Historians of Reconstruction might call this an oversimplification of reality: surely not all of the former slaves who made it to the first rank of the new social order had previously been at the bottom, and surely not all of the house servants stayed on with their former masters. But as a generalization, this will do. Today it can be considered offensive even to acknowledge that a certain percentage of former slaves preferred to remain in servitude, albeit as free citizens, rather than to strike out on their own; but why is it hard to believe that people who’d only known one home in their entire lives, and had always felt secure in it, chose to stay there rather than risk poverty and homelessless in unfamiliar surroundings? (One of the sentimental conceits of our time is that everybody thirsts for freedom. Alas, no. Give Muslims in the Middle East freedom and they vote in a theocratic tyranny; give Russians freedom and they elect Putin.)

When Mitchell is accused of depicting blacks condescendingly, Exhibit A is always Scarlett’s slave girl Prissy, a flibbertigibbet who was played in the film by Butterfly McQueen. But Mitchell also created Aunt Pittypat Hamilton, a white woman who’s at least as much of a fool as Prissy even though she’s a half-century or so older. (Both characters could have been conceived by Mitchell’s favorite novelist, Charles Dickens.) Mitchell also gave us Uncle Peter, Pittypat’s slave, who is the de facto master of her household and without whom Pittypat would not be able to run it; he protects her and orders her about, for her own good, as if she were a child, and she always obeys. After the war Peter stays on with Pittypat, and when she learns that the Northerners want to give black people the vote, she says: “Did you ever hear of anything more silly? Though—I don’t know—now that I think about it, Uncle Peter has much more sense than any Republican I ever saw and much better manners.” (The line doesn’t appear in the movie.) Pork, a house slave at Tara, has a similarly protective relationship with Scarlett’s father, Gerald; indeed, he’s the closest thing Gerald has to a son, and when her father dies Scarlett gives his watch to the former slave. (This did make it into the film.)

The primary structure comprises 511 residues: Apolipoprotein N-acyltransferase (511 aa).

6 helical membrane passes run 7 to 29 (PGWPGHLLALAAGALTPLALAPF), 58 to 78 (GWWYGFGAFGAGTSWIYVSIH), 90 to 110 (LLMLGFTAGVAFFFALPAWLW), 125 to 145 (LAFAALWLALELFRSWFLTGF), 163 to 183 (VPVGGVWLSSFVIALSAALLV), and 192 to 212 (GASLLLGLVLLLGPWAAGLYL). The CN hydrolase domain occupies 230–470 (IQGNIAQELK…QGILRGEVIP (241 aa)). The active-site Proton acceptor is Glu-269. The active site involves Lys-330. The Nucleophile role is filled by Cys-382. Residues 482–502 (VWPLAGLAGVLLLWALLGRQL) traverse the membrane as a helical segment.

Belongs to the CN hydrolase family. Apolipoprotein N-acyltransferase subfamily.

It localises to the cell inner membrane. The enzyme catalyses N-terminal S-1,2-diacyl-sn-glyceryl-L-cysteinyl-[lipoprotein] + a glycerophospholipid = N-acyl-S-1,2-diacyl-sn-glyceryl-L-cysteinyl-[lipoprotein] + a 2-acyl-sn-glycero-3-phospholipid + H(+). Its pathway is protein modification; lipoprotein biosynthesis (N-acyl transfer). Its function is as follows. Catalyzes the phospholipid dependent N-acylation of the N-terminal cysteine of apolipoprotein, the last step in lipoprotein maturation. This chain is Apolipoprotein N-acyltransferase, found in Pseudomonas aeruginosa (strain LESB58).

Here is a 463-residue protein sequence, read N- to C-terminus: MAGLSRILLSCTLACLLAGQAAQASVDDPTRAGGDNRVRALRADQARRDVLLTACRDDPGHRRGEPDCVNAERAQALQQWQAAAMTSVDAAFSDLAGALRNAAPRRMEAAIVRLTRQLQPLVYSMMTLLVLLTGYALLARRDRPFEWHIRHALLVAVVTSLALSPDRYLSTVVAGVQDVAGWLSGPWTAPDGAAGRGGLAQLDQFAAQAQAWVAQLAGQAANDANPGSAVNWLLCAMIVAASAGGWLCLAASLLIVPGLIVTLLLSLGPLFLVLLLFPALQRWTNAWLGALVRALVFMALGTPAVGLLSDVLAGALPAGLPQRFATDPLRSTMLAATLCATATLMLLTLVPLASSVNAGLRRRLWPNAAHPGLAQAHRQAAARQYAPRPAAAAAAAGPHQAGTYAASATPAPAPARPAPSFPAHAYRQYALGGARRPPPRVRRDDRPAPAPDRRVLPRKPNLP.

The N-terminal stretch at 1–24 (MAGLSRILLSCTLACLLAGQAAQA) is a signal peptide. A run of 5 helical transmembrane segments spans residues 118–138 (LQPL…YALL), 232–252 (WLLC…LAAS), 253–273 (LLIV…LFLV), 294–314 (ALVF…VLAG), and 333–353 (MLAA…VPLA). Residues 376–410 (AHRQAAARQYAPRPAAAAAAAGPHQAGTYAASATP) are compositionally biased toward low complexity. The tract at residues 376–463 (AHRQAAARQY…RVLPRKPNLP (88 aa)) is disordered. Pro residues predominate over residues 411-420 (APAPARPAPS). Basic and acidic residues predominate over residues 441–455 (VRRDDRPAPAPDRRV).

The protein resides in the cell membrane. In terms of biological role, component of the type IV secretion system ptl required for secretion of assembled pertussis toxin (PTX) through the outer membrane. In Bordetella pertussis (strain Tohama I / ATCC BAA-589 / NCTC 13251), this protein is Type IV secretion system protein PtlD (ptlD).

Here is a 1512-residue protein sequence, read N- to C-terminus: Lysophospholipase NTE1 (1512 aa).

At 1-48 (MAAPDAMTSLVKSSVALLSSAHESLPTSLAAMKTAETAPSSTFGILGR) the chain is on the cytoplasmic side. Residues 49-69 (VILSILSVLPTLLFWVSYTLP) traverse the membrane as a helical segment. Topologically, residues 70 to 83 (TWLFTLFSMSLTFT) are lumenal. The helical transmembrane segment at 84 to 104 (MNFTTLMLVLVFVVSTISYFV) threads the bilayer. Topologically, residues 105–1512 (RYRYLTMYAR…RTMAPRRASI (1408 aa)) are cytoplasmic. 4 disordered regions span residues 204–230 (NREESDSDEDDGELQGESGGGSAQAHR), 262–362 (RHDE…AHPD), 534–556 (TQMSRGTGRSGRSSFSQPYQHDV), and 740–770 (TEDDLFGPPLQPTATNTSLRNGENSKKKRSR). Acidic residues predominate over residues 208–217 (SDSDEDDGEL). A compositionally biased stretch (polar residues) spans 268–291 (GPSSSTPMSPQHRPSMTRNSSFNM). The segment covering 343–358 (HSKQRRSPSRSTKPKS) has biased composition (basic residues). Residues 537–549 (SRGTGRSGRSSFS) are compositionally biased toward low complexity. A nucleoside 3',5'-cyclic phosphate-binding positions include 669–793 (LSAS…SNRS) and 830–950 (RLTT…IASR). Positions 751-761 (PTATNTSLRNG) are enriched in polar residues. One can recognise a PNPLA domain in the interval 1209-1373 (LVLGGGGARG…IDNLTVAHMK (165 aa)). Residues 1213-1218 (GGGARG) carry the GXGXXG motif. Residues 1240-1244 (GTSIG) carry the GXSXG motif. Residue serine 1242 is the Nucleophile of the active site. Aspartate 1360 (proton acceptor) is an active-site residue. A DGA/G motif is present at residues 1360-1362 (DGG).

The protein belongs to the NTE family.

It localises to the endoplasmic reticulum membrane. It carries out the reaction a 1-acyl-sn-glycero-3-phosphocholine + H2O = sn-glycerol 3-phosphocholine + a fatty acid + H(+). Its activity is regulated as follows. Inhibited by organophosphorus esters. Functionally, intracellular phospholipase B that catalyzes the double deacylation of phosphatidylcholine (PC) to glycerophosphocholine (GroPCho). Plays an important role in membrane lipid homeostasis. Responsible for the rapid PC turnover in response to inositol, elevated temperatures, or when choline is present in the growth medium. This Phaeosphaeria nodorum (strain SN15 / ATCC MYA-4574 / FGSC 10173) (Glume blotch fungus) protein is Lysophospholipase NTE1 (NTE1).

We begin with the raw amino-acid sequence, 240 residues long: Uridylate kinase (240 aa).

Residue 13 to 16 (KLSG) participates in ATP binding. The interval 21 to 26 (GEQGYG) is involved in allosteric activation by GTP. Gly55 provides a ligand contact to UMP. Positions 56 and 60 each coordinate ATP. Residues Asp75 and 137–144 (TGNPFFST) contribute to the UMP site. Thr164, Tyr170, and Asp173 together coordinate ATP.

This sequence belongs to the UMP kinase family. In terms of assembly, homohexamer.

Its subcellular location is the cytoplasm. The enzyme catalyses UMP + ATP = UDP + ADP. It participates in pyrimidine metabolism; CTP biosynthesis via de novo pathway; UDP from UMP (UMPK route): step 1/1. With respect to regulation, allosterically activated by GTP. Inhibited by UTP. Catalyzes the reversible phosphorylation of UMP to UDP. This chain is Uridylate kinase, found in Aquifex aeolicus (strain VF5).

Mitchell recognizes that relations between whites and blacks aren’t fully defined and delimited by the official owner–slave paradigm.